HMML exhibits ‘Fragmented Beauty’

Introits from the Mass, early 11th century or earlier. Manuscript on parchment, binding fragment, 19.7 x 31 cm
Saint John’s Rare Books, SJU Ms. Frag. 1
Two leaves (bifolium) from a Mass book, dated between the 9th and early 11th centuries and possibly from the Benedictine monastery at St. Gall or Reichenau. The fragment includes musical notation and text from the introits (opening prayers) of the Mass for several Sundays, as well as for the Mass for the Dead. This codex was later cut up and used for binding in another book—thus the odd “castle shape.” This is the earliest Latin writing in the Saint John’s collections.

“Fragmented Beauty” is the subject of a new exhibition at the Hill Museum and Manuscript Library at St. John’s University in Collegeville. It features manuscript fragments of European and non-European origin that span over 1,500 years. The exhibition also explores key components of manuscript research, including content, script and decoration.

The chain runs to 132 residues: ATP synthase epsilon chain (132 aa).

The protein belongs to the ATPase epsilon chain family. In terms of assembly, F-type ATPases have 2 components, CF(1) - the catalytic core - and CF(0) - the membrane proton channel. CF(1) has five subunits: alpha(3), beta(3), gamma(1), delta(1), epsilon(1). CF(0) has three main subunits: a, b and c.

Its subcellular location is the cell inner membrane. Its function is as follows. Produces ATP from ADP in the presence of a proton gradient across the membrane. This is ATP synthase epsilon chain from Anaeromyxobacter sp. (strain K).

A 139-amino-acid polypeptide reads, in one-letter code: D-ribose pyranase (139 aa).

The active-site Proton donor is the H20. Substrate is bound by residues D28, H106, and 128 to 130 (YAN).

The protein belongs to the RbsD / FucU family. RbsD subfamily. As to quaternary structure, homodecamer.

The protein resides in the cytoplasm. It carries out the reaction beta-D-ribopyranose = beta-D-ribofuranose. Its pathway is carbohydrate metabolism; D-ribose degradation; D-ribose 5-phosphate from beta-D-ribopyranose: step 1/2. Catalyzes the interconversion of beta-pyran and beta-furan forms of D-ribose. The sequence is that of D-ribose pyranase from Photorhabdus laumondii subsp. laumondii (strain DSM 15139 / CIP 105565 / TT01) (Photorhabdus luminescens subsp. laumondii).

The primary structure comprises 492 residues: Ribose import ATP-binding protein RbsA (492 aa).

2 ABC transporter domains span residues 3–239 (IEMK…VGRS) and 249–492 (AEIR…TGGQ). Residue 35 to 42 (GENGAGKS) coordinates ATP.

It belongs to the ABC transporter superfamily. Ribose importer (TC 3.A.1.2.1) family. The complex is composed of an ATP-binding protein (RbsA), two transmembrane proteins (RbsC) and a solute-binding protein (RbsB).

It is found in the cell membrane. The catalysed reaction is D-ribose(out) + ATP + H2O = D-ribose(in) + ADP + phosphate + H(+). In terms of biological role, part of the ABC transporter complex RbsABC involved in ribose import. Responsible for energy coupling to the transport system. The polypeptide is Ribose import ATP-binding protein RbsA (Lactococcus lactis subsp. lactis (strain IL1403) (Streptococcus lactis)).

Although the items in the exhibition can no longer be displayed or appreciated in their original state, their fragmented beauty still allows viewers to piece together their past, and preserve that knowledge for the future, according to HMML. In addition, the circumstances of fragmentation can also raise important questions about the fragments themselves.

Visitors are welcome to view the exhibition in the Reading Room until August during regular Alcuin Library hours. HMML is staffed Monday through Friday between 8 a.m. and 4:30 p.m. The exhibit also is available online at (click on “Fragmented Beauty”).

Author: The Visitor

The Visitor is the official newpaper for the Diocese of Saint Cloud.

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